Tuesday morning, the crown cross-examined the defence’s first expert witness, a forensic psychologist, called to the stand Monday by the lawyers for the Quebec City mosque shooter, Alexandre Bissonnette.
Bissonnette is guilty of six counts of first degree murder and six accounts of attempted murder for the shooting at the Quebec City Islamic Cultural Centre on January 29, 2017. He faces between 25 – 150 years in jail before the possibility of parole. A sentencing hearing began at the Quebec City palais de la justice on April 11, 2018.
The forensic psychologist Marc-Andre Lamontagne told the court the risk that Bissonnette poses should he ever be released on parole is “medium,” or average. He said if certain factors are mitigated and conditions for his parole – such as he not be allowed to consume alcohol or drugs – the risk could be lower.
Lamontagne testified that Bissonnette has a tendency to blame external factors for why he committed his violent act, such as a demon made him do it.
Lamontagne described Alexandre Bissonnette as immature and irresponsible, as well as manipulative, lacking empathy and even narcissistic – a man who struggled with the “adult world.”
Once incarcerated, Bissonnette pretended to have symptoms of psychosis “to explain his actions.”
“Even recently when I interrogated him about the consequences of his actions, he didn’t mention the people he killed, hurt or traumatized, which among other things suggests a lack of consideration for the victims,” Lamontagne said.
“However, Mr. Bissonnette seems able to act sensitive and warm towards other people, principally his parents and brother,” Lamontagne said, adding that the remorse he showed towards the victims seemed to fluctuate, and in some cases not exist at all.
He is not a psychopath though; Lamontagne suggests rather that his problems with anxiety and depression coloured the way he viewed the world. This was made worse by the fact that Bissonnette did not follow the recommendations of his doctors or take the proper dosage of anti-depressants he was prescribed.
On top of that, he consumed large amounts of alcohol.
In his report prepared for the defence, Lamontagne reports: Bissonnette was bullied all through school, starting around the age of ten. At 15 or 16 years old, he began to have homicidal thoughts. This could be linked to his reading about the Columbine shooting – Bissonnette thought about burning down his school to enact revenge on his harassers.
Starting in 2014, he began to identify more and more with mass shooters. He had the idea that he couldn’t commit suicide without doing something “grandiose” so that his harassers wouldn’t still laugh at him after his death.
Two months before the mosque shooting, Bissonnette told Lamontagne that he considered a shooting at the Place Laurier, Quebec City’s largest shopping centre. He tried to convince himself that even if he would be shooting innocent people, they probably did something bad in their lifetimes.
“He then turned towards an alternative strategy, towards more acceptable targets in his eyes, more threatening people for him, people, among whom, he convinced himself, or tried to convince himself, he could find ‘terrorists’ or ‘fanatics.'”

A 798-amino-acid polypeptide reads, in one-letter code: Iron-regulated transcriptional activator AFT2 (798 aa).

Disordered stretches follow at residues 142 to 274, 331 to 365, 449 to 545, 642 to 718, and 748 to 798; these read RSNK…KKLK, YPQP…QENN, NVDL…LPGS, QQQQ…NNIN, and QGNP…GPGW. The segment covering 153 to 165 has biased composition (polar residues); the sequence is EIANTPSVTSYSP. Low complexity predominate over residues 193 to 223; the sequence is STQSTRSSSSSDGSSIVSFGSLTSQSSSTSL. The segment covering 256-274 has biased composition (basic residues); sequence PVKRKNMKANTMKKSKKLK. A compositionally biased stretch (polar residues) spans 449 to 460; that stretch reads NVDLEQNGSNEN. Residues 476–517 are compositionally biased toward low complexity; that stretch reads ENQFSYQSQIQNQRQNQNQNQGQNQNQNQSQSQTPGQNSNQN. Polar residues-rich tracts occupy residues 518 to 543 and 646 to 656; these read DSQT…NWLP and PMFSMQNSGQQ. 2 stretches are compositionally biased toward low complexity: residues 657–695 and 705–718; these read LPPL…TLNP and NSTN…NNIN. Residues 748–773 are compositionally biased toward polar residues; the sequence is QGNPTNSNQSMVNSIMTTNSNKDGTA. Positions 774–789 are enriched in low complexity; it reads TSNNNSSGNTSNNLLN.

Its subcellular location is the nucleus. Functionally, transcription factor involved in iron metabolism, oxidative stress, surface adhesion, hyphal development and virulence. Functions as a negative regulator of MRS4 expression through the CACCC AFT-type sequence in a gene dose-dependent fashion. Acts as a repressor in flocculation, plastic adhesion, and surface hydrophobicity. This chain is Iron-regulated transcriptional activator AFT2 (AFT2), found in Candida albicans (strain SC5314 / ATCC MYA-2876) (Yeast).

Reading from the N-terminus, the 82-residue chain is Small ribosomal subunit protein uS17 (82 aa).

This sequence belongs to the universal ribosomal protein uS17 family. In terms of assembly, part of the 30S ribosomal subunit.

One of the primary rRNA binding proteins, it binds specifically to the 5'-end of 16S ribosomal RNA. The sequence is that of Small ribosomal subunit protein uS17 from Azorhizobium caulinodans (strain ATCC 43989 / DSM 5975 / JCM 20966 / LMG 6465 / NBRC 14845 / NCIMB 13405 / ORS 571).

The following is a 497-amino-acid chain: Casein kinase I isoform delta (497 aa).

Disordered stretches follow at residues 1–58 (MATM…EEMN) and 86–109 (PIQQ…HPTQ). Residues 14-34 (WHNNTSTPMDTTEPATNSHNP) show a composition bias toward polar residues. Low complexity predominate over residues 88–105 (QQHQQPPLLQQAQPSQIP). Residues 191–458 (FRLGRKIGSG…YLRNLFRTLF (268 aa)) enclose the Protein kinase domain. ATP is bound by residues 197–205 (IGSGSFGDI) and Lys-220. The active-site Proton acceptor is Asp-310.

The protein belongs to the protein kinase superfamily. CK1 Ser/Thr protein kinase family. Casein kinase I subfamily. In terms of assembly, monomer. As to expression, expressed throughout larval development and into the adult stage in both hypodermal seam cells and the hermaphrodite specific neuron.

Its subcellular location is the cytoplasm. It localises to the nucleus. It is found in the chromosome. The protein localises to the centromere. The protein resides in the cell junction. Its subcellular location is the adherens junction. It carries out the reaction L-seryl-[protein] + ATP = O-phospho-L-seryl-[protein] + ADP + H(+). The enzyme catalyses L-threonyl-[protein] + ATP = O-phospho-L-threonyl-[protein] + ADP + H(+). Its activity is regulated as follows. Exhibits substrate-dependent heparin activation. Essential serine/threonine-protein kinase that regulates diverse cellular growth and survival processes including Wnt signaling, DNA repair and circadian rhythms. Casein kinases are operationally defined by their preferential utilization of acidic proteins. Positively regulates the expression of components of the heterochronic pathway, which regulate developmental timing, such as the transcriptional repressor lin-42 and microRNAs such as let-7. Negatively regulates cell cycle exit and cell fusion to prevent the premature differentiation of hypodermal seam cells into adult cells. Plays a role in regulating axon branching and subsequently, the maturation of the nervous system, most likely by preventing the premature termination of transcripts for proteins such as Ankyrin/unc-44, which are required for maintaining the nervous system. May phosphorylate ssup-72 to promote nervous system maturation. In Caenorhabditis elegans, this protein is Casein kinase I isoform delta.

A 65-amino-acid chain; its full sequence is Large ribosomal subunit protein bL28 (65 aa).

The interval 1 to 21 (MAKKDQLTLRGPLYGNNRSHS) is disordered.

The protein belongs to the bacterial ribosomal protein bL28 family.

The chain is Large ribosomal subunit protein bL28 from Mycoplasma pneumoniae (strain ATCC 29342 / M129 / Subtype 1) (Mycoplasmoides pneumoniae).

When it came to the fateful night of Jan. 29, 2017, Lamontagne said that Bissonnette couldn’t carry through with the shooting sober. After the shooting, the psychologist suggested that the effects of the alcohol had worn off and he was unable to find more alcohol to help him commit suicide.
Lamontagne said that Bissonnette represents a “medium” risk of recidivism. In his report, he says his risk to commit other violent acts should he ever be released on parole, depends, among other factors, on his ability to learn to manage his anger, develop interpersonal skills, control his symptoms of anxiety and depression, and change his drinking habits.
After Lamontagne’s cross-examination, the defence called its second expert witness, Dr. Sylvain Faucher, who evaluated Bissonnette to see if he was apt to plead guilty.
Dr. Faucher testified that even in his late twenties, Bissonnette “depended in a significant way” on his parents, particularly on his father.
“He couldn’t tolerate going one day without talking to them, without having their support,” Dr. Faucher concluded in his report prepared for the defence. “(Bissonnette) hasn’t been able to define who he is, what he should be, what he should do, opting, for example, to study political science, not so much because that interested him, but rather because he was able to be closer to his twin brother who studied in this area.”
When asked during cross-examination if Bissonnette, given this dependence on his family, would be able to work on his problems alone in prison, Faucher replied, “Alone, no.”
He suggested that psychiatrists could work with him in jail and that Bissonnette was a good candidate to receive help to better deal with his anxiety and depression and overcome “the after-effects of many years of ostracism and harassment (the negative perception of others, feeling of injustice, limited empathy, propensity to view himself as a victim, the search for power).”
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